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After Covid-19 patient's condition turned grave, wife made tough call

Theodore X. Catalano of Angola, on left, died March 29, 2020 from Covid-19 complications at Buffalo General Hospital, said his wife, Karen, on right. (Photo courtesy of Karen Catalano)

Even when they attached her husband to a ventilator at Buffalo General Medical Center, Karen Catalano remained hopeful.

Her mind fast-forwarded 28 days – to a successful end to the ventilator regimen. She pictured the two of them spending more time together, perhaps taking dance lessons or visiting the beach near their home in Angola.

But Theodore Xavier Catalano, the 10th of 12 siblings and the patriarch of their blended family, did not remain on the ventilator for long. After four days, Karen Catalano received a call telling her she should come to the hospital right away.

Her husband's grave prognosis was certain, she learned, and nothing more could be done to save him from Covid-19.

She knew his wishes because they long ago discussed their concerns about quality of life in the event of a catastrophic illness. So Karen Catalano agreed to disconnect her husband of more than 20 years.

He died March 29 at age 62.

"He wasn't getting any better," she said. "He was just progressively getting worse every day."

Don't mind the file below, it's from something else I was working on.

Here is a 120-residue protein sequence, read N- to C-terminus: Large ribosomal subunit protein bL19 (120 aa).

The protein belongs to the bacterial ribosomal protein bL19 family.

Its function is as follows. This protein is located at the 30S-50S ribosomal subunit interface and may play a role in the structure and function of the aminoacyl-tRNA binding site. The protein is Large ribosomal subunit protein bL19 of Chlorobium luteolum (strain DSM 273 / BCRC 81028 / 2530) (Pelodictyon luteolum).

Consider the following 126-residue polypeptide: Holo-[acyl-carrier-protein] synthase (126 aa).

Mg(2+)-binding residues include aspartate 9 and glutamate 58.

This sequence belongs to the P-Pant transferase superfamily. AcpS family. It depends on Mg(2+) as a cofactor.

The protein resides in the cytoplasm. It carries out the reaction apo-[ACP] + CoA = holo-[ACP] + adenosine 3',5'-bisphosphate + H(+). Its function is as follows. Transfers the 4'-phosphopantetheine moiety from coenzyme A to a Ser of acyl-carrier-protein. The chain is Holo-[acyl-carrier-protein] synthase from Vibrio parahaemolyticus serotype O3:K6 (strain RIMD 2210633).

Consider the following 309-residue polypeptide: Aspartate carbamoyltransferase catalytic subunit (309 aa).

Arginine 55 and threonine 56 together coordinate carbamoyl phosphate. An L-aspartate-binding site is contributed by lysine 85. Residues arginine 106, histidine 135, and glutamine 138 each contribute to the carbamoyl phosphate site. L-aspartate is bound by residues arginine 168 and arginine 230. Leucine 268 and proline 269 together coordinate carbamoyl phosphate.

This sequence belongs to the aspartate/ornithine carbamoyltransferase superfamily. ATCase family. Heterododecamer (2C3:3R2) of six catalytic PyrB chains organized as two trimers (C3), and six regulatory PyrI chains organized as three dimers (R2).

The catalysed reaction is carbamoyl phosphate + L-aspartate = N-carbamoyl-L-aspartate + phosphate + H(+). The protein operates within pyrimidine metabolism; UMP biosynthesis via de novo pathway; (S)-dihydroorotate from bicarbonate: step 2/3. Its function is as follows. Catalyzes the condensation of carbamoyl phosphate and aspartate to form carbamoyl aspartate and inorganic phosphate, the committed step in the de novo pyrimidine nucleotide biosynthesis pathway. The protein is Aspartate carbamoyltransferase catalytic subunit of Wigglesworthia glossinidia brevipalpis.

Theodore X. Catalano, who died March 29, 2020 due to Covid-19, with his late daughter, Rosalie Catalano. She died in 2019. (Photo courtesy of Karen Catalano)

They married in 1999. She brought four children into the marriage, he brought two. He treated her children like they were his children, she said, not his step-children. She said he had a special way with kids.

They were both insurance professionals and property appraisers.

"He could remember a house he was in 20 years ago, exactly how it was laid out," Karen Catalano said.

He studied the history of the insurance business and went to local high schools to give lessons in the topic. He also was a real estate professional and was with the Custom Property Realty Agency in Angola when he died.

Their daughter Rosalie Francisco Catalano was born in 2000.

"She was the light of his eyes," Karen Catalano said.

He spent every moment he possibly could with Rosalie, even coaxing her to skip school so they could spend the day together.

In January 2019, when Rosalie was 18, she flew back out to California – where she was studying filmmaking – after coming home for the wedding of a sister. In Burbank, she grew sick from what was thought to be a flu, perhaps caught on the airplane.

"I said stay hydrated and ride it out for 24 hours," Karen Catalano recalled.

Whatever the illness, Rosalie never recovered. By the time family members hurried out to California, she was on life support. She died on Jan. 24, 2019.

Theodore X. Catalano, his late daughter Rosalie Catalano, and his wife Karen Catalano in a family photo. Theodore X. Catalano died March 29, 2020 from Covid-19 complications, his wife said. (Photo courtesy of Karen Catalano)

Karen Catalano has been quarantined, unable to open her doors to family and friends as she mourns. She had plenty of time to think about the parallels between Rosalie's case and her husband's as he slipped deeper into his illness.

Theodore Catalano's bout with Covid-19 began simply enough, with a cough, in the middle of March. The medical professionals at a wellness center thought it was bronchitis, but Karen Catalano doubted that. To her, the cough sounded distinctly awful, worse than bronchitis.